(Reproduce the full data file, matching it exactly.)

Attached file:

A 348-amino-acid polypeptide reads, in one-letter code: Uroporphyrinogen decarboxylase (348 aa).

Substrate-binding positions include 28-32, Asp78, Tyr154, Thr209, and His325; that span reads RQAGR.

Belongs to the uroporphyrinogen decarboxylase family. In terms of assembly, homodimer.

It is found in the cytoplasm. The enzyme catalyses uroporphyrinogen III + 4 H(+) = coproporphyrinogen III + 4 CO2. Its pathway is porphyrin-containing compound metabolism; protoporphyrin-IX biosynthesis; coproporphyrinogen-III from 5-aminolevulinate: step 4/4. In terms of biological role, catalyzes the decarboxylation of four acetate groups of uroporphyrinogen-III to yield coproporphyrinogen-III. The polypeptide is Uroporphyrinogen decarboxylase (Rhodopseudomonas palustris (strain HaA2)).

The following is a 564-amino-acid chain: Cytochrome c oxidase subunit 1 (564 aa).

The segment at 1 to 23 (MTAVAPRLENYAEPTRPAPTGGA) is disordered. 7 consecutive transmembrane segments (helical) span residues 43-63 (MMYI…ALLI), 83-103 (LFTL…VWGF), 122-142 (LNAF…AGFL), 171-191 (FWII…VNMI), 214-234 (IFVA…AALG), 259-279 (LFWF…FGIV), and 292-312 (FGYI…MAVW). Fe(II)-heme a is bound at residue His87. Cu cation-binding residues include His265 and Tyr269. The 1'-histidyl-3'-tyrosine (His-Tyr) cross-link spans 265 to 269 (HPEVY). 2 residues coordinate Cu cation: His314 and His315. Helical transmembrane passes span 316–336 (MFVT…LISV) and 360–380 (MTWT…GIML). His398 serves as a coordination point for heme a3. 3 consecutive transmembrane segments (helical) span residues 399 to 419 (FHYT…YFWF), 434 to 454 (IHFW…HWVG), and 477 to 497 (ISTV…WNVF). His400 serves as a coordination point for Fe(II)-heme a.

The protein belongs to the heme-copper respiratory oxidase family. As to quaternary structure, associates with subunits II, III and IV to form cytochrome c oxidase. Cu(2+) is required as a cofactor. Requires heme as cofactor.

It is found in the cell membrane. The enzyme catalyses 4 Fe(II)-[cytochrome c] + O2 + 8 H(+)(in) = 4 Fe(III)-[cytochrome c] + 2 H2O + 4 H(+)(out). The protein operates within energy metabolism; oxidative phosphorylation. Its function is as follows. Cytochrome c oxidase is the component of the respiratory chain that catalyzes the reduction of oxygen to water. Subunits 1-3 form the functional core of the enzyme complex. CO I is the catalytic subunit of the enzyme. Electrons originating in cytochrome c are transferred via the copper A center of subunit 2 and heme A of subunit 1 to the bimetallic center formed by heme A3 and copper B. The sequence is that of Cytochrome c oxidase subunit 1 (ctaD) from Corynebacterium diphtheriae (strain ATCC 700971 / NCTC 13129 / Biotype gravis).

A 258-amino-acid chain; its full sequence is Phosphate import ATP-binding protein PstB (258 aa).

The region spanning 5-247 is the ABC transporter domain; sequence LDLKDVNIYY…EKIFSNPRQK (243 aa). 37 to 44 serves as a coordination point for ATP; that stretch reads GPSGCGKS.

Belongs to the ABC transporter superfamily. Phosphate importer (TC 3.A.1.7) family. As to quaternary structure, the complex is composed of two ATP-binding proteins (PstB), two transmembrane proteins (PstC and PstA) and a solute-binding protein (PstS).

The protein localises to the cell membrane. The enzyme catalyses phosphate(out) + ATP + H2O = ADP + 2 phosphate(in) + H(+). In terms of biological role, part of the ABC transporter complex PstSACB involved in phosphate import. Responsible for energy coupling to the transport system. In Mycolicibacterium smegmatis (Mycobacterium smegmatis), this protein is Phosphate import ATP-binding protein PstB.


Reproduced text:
A 348-amino-acid polypeptide reads, in one-letter code: Uroporphyrinogen decarboxylase (348 aa).

Substrate-binding positions include 28-32, Asp78, Tyr154, Thr209, and His325; that span reads RQAGR.

Belongs to the uroporphyrinogen decarboxylase family. In terms of assembly, homodimer.

It is found in the cytoplasm. The enzyme catalyses uroporphyrinogen III + 4 H(+) = coproporphyrinogen III + 4 CO2. Its pathway is porphyrin-containing compound metabolism; protoporphyrin-IX biosynthesis; coproporphyrinogen-III from 5-aminolevulinate: step 4/4. In terms of biological role, catalyzes the decarboxylation of four acetate groups of uroporphyrinogen-III to yield coproporphyrinogen-III. The polypeptide is Uroporphyrinogen decarboxylase (Rhodopseudomonas palustris (strain HaA2)).

The following is a 564-amino-acid chain: Cytochrome c oxidase subunit 1 (564 aa).

The segment at 1 to 23 (MTAVAPRLENYAEPTRPAPTGGA) is disordered. 7 consecutive transmembrane segments (helical) span residues 43-63 (MMYI…ALLI), 83-103 (LFTL…VWGF), 122-142 (LNAF…AGFL), 171-191 (FWII…VNMI), 214-234 (IFVA…AALG), 259-279 (LFWF…FGIV), and 292-312 (FGYI…MAVW). Fe(II)-heme a is bound at residue His87. Cu cation-binding residues include His265 and Tyr269. The 1'-histidyl-3'-tyrosine (His-Tyr) cross-link spans 265 to 269 (HPEVY). 2 residues coordinate Cu cation: His314 and His315. Helical transmembrane passes span 316–336 (MFVT…LISV) and 360–380 (MTWT…GIML). His398 serves as a coordination point for heme a3. 3 consecutive transmembrane segments (helical) span residues 399 to 419 (FHYT…YFWF), 434 to 454 (IHFW…HWVG), and 477 to 497 (ISTV…WNVF). His400 serves as a coordination point for Fe(II)-heme a.

The protein belongs to the heme-copper respiratory oxidase family. As to quaternary structure, associates with subunits II, III and IV to form cytochrome c oxidase. Cu(2+) is required as a cofactor. Requires heme as cofactor.

It is found in the cell membrane. The enzyme catalyses 4 Fe(II)-[cytochrome c] + O2 + 8 H(+)(in) = 4 Fe(III)-[cytochrome c] + 2 H2O + 4 H(+)(out). The protein operates within energy metabolism; oxidative phosphorylation. Its function is as follows. Cytochrome c oxidase is the component of the respiratory chain that catalyzes the reduction of oxygen to water. Subunits 1-3 form the functional core of the enzyme complex. CO I is the catalytic subunit of the enzyme. Electrons originating in cytochrome c are transferred via the copper A center of subunit 2 and heme A of subunit 1 to the bimetallic center formed by heme A3 and copper B. The sequence is that of Cytochrome c oxidase subunit 1 (ctaD) from Corynebacterium diphtheriae (strain ATCC 700971 / NCTC 13129 / Biotype gravis).

A 258-amino-acid chain; its full sequence is Phosphate import ATP-binding protein PstB (258 aa).

The region spanning 5-247 is the ABC transporter domain; sequence LDLKDVNIYY…EKIFSNPRQK (243 aa). 37 to 44 serves as a coordination point for ATP; that stretch reads GPSGCGKS.

Belongs to the ABC transporter superfamily. Phosphate importer (TC 3.A.1.7) family. As to quaternary structure, the complex is composed of two ATP-binding proteins (PstB), two transmembrane proteins (PstC and PstA) and a solute-binding protein (PstS).

The protein localises to the cell membrane. The enzyme catalyses phosphate(out) + ATP + H2O = ADP + 2 phosphate(in) + H(+). In terms of biological role, part of the ABC transporter complex PstSACB involved in phosphate import. Responsible for energy coupling to the transport system. In Mycolicibacterium smegmatis (Mycobacterium smegmatis), this protein is Phosphate import ATP-binding protein PstB.